Of ROBERT LOVELL I can tell the public but little that will satisfy curiosity. He was, I believe, a native of Bristol, and completed his education at Baliol College, Oxford. While he was at that College, he published, in 1795, in conjunction with his intimate friend and fellow collegian, Mr. Southey, a volume of poems. His pieces were designated by the signature of Moschus; those of Mr. Southey by that of Bion. He married a lady, whose two sisters were united to Mr. Southey and Mr. Coleridge. Lovell was also one of the individuals who joined with those gentlemen, in planning the strange scheme of emigrating to America, for the purpose of forming a community, the members of which should possess all things in common. To this novel system they gave the name of Pantisocracy, and to themselves that of Pantisocrats. They made, however, no attempt, or none that I know of, to carry their project into execution. Lovell died at an early age; some time between the year 1796 and 1800.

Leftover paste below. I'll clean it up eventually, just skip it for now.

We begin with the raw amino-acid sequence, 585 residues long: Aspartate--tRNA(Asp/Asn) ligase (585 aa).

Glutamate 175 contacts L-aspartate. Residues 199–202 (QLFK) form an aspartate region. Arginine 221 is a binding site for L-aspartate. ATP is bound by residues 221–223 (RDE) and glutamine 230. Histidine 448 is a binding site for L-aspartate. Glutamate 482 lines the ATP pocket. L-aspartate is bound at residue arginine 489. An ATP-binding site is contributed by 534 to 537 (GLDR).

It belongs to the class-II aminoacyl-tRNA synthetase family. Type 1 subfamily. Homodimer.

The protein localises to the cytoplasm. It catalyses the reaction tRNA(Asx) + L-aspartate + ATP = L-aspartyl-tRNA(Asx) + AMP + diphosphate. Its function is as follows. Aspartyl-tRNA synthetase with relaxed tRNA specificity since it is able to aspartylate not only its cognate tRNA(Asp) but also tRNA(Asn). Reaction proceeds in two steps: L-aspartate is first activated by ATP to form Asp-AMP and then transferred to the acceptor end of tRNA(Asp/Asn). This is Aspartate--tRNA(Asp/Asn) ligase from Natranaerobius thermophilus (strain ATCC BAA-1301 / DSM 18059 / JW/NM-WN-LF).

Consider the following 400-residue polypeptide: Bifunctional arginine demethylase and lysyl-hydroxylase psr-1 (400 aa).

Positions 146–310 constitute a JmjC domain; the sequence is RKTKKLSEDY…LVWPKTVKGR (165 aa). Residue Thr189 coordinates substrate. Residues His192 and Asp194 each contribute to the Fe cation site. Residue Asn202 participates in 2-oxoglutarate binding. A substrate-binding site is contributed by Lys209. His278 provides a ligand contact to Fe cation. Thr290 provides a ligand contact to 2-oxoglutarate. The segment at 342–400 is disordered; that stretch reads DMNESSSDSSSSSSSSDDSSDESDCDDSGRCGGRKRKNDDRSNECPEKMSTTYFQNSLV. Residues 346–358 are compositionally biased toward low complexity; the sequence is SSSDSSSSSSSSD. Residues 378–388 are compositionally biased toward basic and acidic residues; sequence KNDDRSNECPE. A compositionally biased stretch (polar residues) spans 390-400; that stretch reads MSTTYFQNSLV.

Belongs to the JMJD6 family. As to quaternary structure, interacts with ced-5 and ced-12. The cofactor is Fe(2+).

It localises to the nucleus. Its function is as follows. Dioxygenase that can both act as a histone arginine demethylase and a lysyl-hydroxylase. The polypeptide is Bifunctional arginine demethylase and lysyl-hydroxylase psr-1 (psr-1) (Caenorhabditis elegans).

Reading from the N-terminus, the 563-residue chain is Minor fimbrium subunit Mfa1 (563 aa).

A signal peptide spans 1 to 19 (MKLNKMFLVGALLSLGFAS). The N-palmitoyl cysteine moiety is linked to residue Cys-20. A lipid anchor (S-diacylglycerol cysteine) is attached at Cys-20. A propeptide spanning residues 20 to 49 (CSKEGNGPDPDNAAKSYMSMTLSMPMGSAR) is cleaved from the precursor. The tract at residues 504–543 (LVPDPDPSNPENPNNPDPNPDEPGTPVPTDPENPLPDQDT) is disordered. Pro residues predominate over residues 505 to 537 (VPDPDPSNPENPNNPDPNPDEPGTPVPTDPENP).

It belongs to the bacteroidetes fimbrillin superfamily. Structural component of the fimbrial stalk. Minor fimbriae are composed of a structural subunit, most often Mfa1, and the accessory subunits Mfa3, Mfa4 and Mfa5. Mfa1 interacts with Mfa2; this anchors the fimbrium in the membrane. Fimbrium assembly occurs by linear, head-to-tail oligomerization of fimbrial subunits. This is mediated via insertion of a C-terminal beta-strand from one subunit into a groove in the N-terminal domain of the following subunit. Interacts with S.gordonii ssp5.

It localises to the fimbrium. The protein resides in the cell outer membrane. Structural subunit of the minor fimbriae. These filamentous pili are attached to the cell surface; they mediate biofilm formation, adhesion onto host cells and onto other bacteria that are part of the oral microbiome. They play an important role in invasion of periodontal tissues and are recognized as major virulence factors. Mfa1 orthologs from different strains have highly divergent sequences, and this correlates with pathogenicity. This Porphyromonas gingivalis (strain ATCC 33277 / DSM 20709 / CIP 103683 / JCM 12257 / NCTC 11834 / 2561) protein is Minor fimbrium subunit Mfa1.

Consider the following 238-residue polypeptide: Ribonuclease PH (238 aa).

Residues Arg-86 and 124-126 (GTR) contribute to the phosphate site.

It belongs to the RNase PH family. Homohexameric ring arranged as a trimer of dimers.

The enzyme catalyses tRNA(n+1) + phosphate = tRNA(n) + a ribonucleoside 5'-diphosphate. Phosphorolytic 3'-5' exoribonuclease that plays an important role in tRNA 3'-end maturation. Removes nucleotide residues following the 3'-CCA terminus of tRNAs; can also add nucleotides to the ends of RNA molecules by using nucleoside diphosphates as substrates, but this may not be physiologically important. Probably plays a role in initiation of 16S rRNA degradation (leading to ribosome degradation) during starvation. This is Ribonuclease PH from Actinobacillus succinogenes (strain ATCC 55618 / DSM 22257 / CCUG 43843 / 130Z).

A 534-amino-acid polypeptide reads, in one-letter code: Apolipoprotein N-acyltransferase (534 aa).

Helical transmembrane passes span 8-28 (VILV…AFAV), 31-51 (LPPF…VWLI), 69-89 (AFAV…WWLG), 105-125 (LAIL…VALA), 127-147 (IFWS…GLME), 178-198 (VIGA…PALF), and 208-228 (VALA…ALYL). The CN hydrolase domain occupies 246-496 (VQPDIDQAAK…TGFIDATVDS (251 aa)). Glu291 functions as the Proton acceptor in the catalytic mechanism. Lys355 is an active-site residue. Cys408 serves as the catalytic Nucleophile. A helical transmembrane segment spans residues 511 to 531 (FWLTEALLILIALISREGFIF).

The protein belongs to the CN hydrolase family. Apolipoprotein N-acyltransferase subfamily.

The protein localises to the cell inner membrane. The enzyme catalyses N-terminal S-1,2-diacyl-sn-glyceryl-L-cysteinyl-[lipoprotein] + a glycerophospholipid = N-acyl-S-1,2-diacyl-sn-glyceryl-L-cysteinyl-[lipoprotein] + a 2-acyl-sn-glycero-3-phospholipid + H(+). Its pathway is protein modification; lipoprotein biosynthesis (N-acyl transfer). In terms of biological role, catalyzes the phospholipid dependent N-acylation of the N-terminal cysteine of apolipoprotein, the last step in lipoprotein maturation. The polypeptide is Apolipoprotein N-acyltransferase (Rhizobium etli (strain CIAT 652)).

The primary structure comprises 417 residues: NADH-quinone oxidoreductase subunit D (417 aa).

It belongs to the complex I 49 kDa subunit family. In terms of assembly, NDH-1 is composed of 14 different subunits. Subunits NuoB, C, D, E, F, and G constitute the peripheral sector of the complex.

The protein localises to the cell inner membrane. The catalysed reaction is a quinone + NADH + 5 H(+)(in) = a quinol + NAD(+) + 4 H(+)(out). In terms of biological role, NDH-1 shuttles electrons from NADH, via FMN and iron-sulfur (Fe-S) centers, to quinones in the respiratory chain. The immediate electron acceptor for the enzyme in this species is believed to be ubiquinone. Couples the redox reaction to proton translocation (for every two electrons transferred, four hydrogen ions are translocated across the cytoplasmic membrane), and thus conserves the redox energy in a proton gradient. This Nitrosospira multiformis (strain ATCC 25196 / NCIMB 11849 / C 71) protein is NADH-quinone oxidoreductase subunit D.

It is unnecessary to criticise minutely the poems of Lovell. They are not finished compositions; but they, nevertheless, prove that he had a really poetical mind. The satire on Bristol, which is his longest effort, has many pointed lines, though it is not equal to Savage's fragment on the same subject.